In this month’s Canadian federal election, abortion was not an issue. However, whenever election time roles around in North America, the issue of abortion tends to garner at least a little bit more conversation than normal, even if it is not a specific policy issue. Social conservatives will want to elect politicians who may one day make it a policy issue again, if and when they get enough people in office to be able to make an effective policy run. Pro-choice citizens, on the other hand, are made nervous by the prospect of that happening, and thus are libel to remain slightly weary even when the leader of the conservative party clearly states that he has no interest in bringing abortion back to the table, as Canadian Prime Minister and Conservative Party leader Stephen Harper has done. Given that the Harper’s new term will see the appointment of multiple new Canadian Supreme Court justices, some may be wondering if abortion could be the subject of further political discussion some time down the road.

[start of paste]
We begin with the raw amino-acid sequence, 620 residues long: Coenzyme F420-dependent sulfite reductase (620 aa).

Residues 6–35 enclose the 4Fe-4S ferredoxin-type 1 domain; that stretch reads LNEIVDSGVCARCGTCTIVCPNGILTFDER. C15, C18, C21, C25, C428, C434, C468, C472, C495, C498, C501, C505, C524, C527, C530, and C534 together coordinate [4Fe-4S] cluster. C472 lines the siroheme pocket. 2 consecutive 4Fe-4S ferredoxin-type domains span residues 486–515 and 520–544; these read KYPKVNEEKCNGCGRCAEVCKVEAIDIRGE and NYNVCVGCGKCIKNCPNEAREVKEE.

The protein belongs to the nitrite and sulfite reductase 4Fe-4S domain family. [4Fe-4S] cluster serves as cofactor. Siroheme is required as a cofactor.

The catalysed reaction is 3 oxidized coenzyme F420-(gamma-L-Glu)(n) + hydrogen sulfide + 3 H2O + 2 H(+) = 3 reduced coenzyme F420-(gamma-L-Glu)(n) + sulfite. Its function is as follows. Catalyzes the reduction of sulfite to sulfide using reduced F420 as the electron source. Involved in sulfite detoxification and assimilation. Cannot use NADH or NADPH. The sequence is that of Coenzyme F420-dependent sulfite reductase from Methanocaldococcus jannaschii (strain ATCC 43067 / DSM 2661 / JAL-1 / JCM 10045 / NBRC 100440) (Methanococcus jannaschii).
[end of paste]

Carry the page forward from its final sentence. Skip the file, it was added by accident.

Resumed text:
In this post I will argue on behalf of the legality of abortion. I will consider the issues from the stance of the unborn fetus, the parents, and society. In addition to considering the issue from a qualitative experiential perspective, I will also reflect on the notion of the fundamental right to life and freedom from unprovoked harm from others. Lastly, I will consider the issue of abortion in the case of rape. I will not, however, consider abortion from the perspective of religion. While I am perfectly willing to consider moral arguments from religious texts, I will not give the arguments any special priority simply because they came from the Bible, the Qur’an, or some other religious text. Continue reading